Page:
Let’s outline two main reasons why people would fake their CVs.

Unpacking the Motivation: Why Do People Fake Their CVs?

Introduction: The Phenomenon of Faking CVs

The Curriculum Vitae (CV) is one of the most vital tools in the job application process. It provides potential employers a snapshot of your educational background, work experience, and skills. However, there’s a worrying trend where some job seekers exaggerate or entirely fake their CVs. This practice is not only unethical but can also have legal consequences. In this article, we will outline two primary reasons why people feel the need to fake their CVs, even when the risks seem to outweigh the benefits.

Two Reasons Why People Would Fake Their CVs?

Two primary reasons why people might fake their CVs are the highly competitive job market and societal or family pressure. First, with rising unemployment rates and an influx of qualified candidates, the job market has become extremely competitive. Individuals may feel the need to embellish or fabricate elements of their CV to stand out and secure a job. Second, societal norms and family expectations often equate career success with personal worth, leading to immense pressure to secure a high-status job. Faking a CV may seem like a quick way to meet these expectations and gain approval. While these factors provide some context, they do not excuse the unethical nature of falsifying a CV.

Reason One: Competitive Job Market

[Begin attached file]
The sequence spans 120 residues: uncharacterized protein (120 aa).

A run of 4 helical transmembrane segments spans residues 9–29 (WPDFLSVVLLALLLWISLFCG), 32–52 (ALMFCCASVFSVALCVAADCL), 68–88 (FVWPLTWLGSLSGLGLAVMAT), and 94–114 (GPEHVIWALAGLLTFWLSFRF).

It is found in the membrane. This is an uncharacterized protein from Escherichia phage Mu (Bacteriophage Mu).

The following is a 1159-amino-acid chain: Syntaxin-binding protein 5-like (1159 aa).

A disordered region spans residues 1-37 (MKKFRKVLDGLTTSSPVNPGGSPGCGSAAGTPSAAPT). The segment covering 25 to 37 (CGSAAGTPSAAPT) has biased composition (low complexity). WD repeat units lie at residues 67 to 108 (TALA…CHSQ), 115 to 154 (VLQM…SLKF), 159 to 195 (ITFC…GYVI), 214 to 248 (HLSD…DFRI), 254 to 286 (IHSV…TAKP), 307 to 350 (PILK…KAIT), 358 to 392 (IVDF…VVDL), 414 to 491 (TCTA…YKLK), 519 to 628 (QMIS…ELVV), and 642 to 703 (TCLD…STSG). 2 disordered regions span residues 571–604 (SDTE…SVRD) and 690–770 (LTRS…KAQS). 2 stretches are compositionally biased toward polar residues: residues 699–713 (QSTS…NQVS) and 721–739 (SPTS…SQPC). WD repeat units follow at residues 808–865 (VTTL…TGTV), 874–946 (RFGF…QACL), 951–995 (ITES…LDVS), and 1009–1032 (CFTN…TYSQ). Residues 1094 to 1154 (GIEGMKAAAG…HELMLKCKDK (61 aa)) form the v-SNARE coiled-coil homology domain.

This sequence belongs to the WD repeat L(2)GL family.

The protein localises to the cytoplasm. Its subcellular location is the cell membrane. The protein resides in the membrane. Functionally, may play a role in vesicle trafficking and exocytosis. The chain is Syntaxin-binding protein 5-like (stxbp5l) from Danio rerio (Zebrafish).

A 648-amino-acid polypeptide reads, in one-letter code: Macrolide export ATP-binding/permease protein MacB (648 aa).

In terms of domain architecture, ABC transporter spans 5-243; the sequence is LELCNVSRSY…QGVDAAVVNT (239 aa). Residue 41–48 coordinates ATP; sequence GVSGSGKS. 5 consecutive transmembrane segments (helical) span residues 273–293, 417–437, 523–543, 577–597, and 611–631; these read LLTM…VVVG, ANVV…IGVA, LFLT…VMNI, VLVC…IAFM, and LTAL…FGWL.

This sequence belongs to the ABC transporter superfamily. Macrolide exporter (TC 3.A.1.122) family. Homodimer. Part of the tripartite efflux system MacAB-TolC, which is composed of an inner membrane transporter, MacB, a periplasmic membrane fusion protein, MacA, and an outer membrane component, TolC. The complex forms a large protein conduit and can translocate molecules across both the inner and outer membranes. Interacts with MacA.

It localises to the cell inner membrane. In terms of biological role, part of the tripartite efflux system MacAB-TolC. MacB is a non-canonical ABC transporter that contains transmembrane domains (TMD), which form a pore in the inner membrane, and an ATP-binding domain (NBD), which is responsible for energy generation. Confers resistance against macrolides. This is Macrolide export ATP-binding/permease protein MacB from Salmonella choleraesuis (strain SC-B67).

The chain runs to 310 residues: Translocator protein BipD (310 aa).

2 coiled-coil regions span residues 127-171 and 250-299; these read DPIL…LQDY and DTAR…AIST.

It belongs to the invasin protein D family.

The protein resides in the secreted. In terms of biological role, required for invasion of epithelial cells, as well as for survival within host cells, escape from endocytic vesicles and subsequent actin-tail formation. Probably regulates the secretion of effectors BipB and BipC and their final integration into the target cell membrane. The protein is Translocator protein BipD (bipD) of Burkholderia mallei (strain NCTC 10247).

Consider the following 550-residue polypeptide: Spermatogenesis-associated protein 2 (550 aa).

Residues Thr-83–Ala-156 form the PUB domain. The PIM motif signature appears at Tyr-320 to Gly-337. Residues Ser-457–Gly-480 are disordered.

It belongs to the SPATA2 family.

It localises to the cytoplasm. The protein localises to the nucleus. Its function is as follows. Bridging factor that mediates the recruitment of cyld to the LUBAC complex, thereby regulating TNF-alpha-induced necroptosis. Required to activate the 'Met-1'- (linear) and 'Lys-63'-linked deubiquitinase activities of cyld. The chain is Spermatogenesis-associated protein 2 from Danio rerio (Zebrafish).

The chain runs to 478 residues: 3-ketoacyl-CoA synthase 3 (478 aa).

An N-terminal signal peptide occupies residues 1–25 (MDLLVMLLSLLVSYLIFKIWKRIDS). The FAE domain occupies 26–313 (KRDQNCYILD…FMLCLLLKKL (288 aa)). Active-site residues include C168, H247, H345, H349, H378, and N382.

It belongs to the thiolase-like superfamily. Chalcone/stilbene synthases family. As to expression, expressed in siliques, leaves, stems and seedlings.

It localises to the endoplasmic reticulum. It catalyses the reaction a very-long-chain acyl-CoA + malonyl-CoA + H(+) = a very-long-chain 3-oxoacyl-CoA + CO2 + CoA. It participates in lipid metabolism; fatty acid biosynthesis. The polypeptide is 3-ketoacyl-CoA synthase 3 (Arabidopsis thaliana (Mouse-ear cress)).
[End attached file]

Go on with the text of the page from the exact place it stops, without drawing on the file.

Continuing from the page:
The Nature of Competition

The job market, especially in South Africa, is fiercely competitive. With high unemployment rates and more people graduating from universities and colleges, the competition for available jobs has intensified. According to economic theories like Game Theory, when everyone is striving for a limited resource—in this case, a job—individuals may resort to strategies that are not always ethical to gain a competitive edge.

The “Little White Lie”

In such an environment, faking a CV can appear to be a quick way to stand out. A job seeker may embellish their skill set, add job experiences they didn’t have, or even claim to have qualifications from renowned institutions. The underlying belief is that these “little white lies” can make their application more appealing to employers, thereby increasing their chances of landing the job.

Reason Two: Societal and Family Pressure

The Expectations Game

South African society, like many others, places a lot of emphasis on career success as a marker of personal achievement. Add to that the expectations from family, and the pressure can be immense. Psychological theories such as Social Comparison Theory suggest that people compare themselves to others in their social circle, often feeling inadequate if they perceive themselves as less successful.

The Shortcut to Approval

Faking a CV can seem like a shortcut to gaining societal and family approval. By presenting a fabricated version of their professional selves, individuals aim to live up to these external expectations, at least in the short term. The assumption is that the end justifies the means; that the social approval and self-esteem gained from landing a job will offset the risk and guilt of lying.

Understanding, Not Justifying

While the reasons for faking a CV can be rooted in societal issues and personal pressures, it’s essential to note that these are explanations and not justifications. Faking a CV is a risky and unethical practice that can lead to job loss, damaged reputation, and even legal repercussions. Understanding the reasons behind this phenomenon is a first step in finding more ethical solutions to the challenges faced by job seekers.

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